I couldn’t park outside work last night. Not particularly surprising given that it was a warm sunny (ish) friday evening in June but it did mean that I was a bit late to work as I had to park on the high street and cut through the church yard and along the front to the pub.
Leaving in the dark five hours later I did consider taking the streetlight lit way back to the car but being tired and just wanting to get home I went back the way I came. As I started walking back through the churchyard I noticed a man approaching me. I nodded as we passed and continued on engrossed in replying to a text. I happened to glance over my shoulder and realised that he had stopped, turned round and was walking towards me. He caught my eye and said ‘hey’. I completely freaked out. I let out a strangled ‘bye’ and sprinted out onto the high street and down to my car.
As I sat in the car, doors locked and heart pounding I felt like a complete idiot. Why on earth did my gut tell me to run away?! He was probably completely innocent. Perhaps he wanted to ask the time or maybe he thought he recognised me. I probably made him feel awful by running away when he did nothing more but greet me.
It made me wonder, was this my overactive imagination at work or would have other women reacted in the same way. At what point did a culture of fear permeate our society to the extent that we see strangers firstmost as potential threats instead of fellow human beings. Where has our trust in the kindness of strangers gone?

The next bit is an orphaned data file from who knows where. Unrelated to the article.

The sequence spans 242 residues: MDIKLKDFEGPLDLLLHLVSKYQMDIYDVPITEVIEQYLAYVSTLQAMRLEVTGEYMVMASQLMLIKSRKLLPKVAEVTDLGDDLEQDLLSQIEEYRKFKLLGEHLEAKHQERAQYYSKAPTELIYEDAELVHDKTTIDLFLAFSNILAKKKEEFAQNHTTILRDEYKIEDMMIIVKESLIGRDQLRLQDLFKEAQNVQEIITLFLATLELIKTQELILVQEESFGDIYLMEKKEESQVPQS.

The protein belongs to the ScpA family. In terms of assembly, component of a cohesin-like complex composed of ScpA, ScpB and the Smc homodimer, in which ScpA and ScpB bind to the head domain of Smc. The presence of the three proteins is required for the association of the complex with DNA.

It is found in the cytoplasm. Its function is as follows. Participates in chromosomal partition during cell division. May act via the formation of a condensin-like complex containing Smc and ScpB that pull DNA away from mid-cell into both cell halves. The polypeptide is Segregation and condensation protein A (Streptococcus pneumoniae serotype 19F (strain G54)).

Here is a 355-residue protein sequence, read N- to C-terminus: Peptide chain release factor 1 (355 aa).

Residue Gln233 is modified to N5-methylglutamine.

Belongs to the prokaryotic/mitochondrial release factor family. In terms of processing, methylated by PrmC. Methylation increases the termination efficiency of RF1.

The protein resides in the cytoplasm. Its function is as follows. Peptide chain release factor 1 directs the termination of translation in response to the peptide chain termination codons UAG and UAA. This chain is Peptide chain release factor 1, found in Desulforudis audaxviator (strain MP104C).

I’m not saying we shouldn’t be sensible about risks and choices that we make but maybe we err on the side of fear and caution too much. Or is it a sad fact that there is much more crime than 20, 50 years ago and that our instincts are an evolved reaction to the state of the world around us?
The news is full of stories of violence, rape, murder. Are we simply reporting more than we used to or is it really on the rise? I don’t know the answers but I do know that I don’t want my children to grow up in fear, suspicious of strangers. I want them to be safe, to be able to make well informed sensible decisions, not to be instantly distrusting but also not to be naive.
I have no idea how to achieve this, how to impart these values and skills. I suspect part of it depends on the community that you live in. A closer knit community means that you can get to know and trust those around you. I’m aware that that isn’t always possible though. So I guess it’s just finding the fine line between making wise choices (streetlit road over dark churchyard!) and not living in fear of the unknown. I still want them to be able to stop and help folk in need though even if others are passing on by, wary of what they don’t know.
Those of you with older children, would love to hear your thoughts on teaching them to be safe but not fearful…